It’s early. We know. But every baseball season brings its share of breakout performances, and with Memorial Day looming, enough time has passed to at least take notice. Perhaps these players prove to be trade chips at the deadline, or for rebuilding clubs, pillars for the next winning team. Or, as is often the case, these performances may prove to be unsustainable, and the players behind them will become mere footnotes.
Nevertheless, The Athletic’s baseball staff has named one surprise player from every team. Our list includes a typical smattering of players: a non-tender, a Rule 5 draftee who was ultimately returned, non-prospects who have figured things out, and familiar faces who have suddenly regained their All-Star form. They also include a player who was nearly traded despite a massive contract that had been deemed unmovable, another player who rebounded after a bad day at work prompted him to say “I (expletive) hate this place,” and a pitcher who has been nicknamed “Nasty,” even though his stuff isn’t all that nasty, which is precisely why his sheer dominance has caught the game by surprise.
Arizona Diamondbacks: Merrill Kelly
Kelly has long proven himself a big-league starter after coming over from Korea in 2019, but he’s taken his performance to another level this year, with an ERA (1.71) that ranks in the top 10. He may not have exciting stuff, but he does most things well and knows how to set up hitters.
Atlanta Braves: Kyle Wright
The 2017 first-round pick went from 2-8 with a 6.56 ERA in 21 games (14 starts) from 2018 to 2021, to a 2.79 ERA with 50 strikeouts and 13 walks in 42 innings this season after seven starts. He had a 1.74 ERA in his first five starts, then had his first bad game (seven hits, six runs, four walks in 4 2/3 innings vs. Boston), but bounced back by allowing one earned run, three hits and two walks with nine strikeouts in 6 1/3 innings Sunday against the Padres.
Baltimore Orioles: Keegan Akin
This could be answered several different ways, but the Orioles bullpen as a unit has been the biggest surprise so far in 2022. With few — maybe no — recognizable names, it has been one of the best relief corps in the majors. Jorge Lopez, Felix Bautista, Cionel Perez and Joey Krehbiel have been a big part of the turnaround, but Akin, who primarily has been a starter in his career, has been a revelation in a bulk relief role. He’s been so valuable that the Orioles haven’t given in to the temptation to move him back to the rotation.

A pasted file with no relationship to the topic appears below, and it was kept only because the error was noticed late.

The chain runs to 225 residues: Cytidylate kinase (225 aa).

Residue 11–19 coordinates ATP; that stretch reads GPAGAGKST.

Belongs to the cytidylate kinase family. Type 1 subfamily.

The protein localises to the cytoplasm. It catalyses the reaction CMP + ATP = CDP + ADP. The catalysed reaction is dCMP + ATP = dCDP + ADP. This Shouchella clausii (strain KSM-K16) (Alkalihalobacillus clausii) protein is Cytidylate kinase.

Boston Red Sox: Michael Wacha
The past three years, Wacha pitched for three different organizations for a cumulative 5.11 ERA. His days as a difference-maker seemed long gone, and if anything it seemed the Red Sox might have overpaid (one year, $7 million) for a fifth starter. Instead, Wacha has pitched to a 1.38 ERA that would be tied for second-best in the American League if he hadn’t missed two starts with soreness in his side. The Red Sox rotation has been their greatest strength, in part because Wacha has given them impact from top to bottom.
Chicago Cubs: David Robertson
Pleasant surprise? For a team on pace to lose around 100 games this season, it would probably be Robertson, who underwent Tommy John surgery in 2019, missed the 2020 season and then joined Tampa Bay’s bullpen last year after pitching for Team USA in the Tokyo Olympics. At the age of 37, Robertson is 5-for-5 in save chances with a 1.50 ERA through 11 relief appearances, showing signs of the reliable reliever who once set up for Mariano Rivera in New York and then notched 110 saves between 2014 and 2016. The Cubs recently placed Robertson on the injured list without designating an injury. Robertson signed a one-year, $3.5 million contract (plus performance bonuses) after the lockout. Keeping him healthy and in a good rhythm will be a priority when the Cubs fully prepare to become sellers at the trade deadline.
Chicago White Sox: Matt Foster
If Andrew Vaughn being good surprised any of our readers, it wouldn’t speak well to our draft coverage. If Tim Anderson batting .300 again is a shock, well, welcome to Earth. There is a lot to learn and you’ll want to sit down for most of it. But Matt Foster has gone from a less-than-sure bet to making the Opening Day roster to an unquestioned member of the Sox’s high-leverage relief mix. Neither his strikeout numbers nor raw stuff are overly flashy, but he looks like the 2020 version of himself who was excellent as a rookie, with a legitimate slider added. José Ruiz, who has added a viable changeup to his 97 mph fastball out of the bullpen, is an honorable mention.